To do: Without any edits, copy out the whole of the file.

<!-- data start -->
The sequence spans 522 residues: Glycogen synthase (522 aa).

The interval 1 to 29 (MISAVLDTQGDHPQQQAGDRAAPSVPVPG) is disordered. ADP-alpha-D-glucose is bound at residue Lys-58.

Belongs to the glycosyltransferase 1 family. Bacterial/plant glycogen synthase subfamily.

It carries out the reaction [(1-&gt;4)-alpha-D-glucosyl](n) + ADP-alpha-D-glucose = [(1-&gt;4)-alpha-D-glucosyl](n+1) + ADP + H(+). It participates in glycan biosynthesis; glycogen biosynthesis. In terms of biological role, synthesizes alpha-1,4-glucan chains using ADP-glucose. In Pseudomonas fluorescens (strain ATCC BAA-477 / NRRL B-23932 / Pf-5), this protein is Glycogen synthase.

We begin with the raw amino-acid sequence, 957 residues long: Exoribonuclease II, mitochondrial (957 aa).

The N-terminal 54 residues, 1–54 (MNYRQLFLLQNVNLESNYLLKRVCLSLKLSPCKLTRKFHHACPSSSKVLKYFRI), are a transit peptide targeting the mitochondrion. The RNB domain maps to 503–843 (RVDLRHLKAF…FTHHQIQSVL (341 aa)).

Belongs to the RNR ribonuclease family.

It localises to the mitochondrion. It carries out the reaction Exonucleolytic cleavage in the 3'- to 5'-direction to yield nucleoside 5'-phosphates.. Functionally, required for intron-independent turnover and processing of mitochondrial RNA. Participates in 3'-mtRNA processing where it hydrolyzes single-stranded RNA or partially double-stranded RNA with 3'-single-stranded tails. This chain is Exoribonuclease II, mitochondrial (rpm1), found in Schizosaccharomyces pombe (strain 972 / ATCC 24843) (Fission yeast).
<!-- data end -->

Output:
The sequence spans 522 residues: Glycogen synthase (522 aa).

The interval 1 to 29 (MISAVLDTQGDHPQQQAGDRAAPSVPVPG) is disordered. ADP-alpha-D-glucose is bound at residue Lys-58.

Belongs to the glycosyltransferase 1 family. Bacterial/plant glycogen synthase subfamily.

It carries out the reaction [(1-&gt;4)-alpha-D-glucosyl](n) + ADP-alpha-D-glucose = [(1-&gt;4)-alpha-D-glucosyl](n+1) + ADP + H(+). It participates in glycan biosynthesis; glycogen biosynthesis. In terms of biological role, synthesizes alpha-1,4-glucan chains using ADP-glucose. In Pseudomonas fluorescens (strain ATCC BAA-477 / NRRL B-23932 / Pf-5), this protein is Glycogen synthase.

We begin with the raw amino-acid sequence, 957 residues long: Exoribonuclease II, mitochondrial (957 aa).

The N-terminal 54 residues, 1–54 (MNYRQLFLLQNVNLESNYLLKRVCLSLKLSPCKLTRKFHHACPSSSKVLKYFRI), are a transit peptide targeting the mitochondrion. The RNB domain maps to 503–843 (RVDLRHLKAF…FTHHQIQSVL (341 aa)).

Belongs to the RNR ribonuclease family.

It localises to the mitochondrion. It carries out the reaction Exonucleolytic cleavage in the 3'- to 5'-direction to yield nucleoside 5'-phosphates.. Functionally, required for intron-independent turnover and processing of mitochondrial RNA. Participates in 3'-mtRNA processing where it hydrolyzes single-stranded RNA or partially double-stranded RNA with 3'-single-stranded tails. This chain is Exoribonuclease II, mitochondrial (rpm1), found in Schizosaccharomyces pombe (strain 972 / ATCC 24843) (Fission yeast).